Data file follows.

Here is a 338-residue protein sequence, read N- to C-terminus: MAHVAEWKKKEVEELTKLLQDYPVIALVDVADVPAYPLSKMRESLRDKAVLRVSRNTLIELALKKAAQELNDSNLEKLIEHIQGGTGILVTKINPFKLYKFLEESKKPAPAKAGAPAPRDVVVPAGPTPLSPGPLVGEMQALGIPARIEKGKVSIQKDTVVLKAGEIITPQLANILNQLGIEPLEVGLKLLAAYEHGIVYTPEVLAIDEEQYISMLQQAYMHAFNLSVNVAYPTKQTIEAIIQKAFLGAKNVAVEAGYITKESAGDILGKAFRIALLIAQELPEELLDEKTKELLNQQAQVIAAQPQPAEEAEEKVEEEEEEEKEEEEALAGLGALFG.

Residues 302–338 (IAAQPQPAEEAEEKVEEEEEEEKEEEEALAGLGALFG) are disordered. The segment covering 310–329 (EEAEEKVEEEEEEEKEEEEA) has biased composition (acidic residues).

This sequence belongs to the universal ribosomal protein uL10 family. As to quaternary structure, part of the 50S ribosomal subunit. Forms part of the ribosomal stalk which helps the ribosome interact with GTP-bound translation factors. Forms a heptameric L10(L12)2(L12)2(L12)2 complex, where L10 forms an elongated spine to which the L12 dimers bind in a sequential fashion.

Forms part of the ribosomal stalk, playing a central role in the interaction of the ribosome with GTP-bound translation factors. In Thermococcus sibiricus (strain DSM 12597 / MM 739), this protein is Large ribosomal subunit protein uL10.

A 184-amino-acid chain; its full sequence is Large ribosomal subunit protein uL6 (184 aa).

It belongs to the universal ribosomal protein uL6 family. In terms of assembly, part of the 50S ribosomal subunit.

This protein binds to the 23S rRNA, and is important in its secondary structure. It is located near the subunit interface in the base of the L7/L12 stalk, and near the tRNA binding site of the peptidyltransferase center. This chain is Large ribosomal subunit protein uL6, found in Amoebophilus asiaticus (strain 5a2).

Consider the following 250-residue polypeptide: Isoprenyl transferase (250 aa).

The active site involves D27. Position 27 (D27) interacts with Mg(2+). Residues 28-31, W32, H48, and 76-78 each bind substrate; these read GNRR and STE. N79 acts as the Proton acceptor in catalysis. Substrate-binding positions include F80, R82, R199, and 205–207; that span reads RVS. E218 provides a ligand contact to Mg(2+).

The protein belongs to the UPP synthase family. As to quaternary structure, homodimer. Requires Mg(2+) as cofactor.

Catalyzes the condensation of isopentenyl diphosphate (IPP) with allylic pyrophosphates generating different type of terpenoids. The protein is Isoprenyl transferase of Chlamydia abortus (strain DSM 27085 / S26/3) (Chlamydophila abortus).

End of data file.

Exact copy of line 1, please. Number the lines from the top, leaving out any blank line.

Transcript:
Here is a 338-residue protein sequence, read N- to C-terminus: MAHVAEWKKKEVEELTKLLQDYPVIALVDVADVPAYPLSKMRESLRDKAVLRVSRNTLIELALKKAAQELNDSNLEKLIEHIQGGTGILVTKINPFKLYKFLEESKKPAPAKAGAPAPRDVVVPAGPTPLSPGPLVGEMQALGIPARIEKGKVSIQKDTVVLKAGEIITPQLANILNQLGIEPLEVGLKLLAAYEHGIVYTPEVLAIDEEQYISMLQQAYMHAFNLSVNVAYPTKQTIEAIIQKAFLGAKNVAVEAGYITKESAGDILGKAFRIALLIAQELPEELLDEKTKELLNQQAQVIAAQPQPAEEAEEKVEEEEEEEKEEEEALAGLGALFG.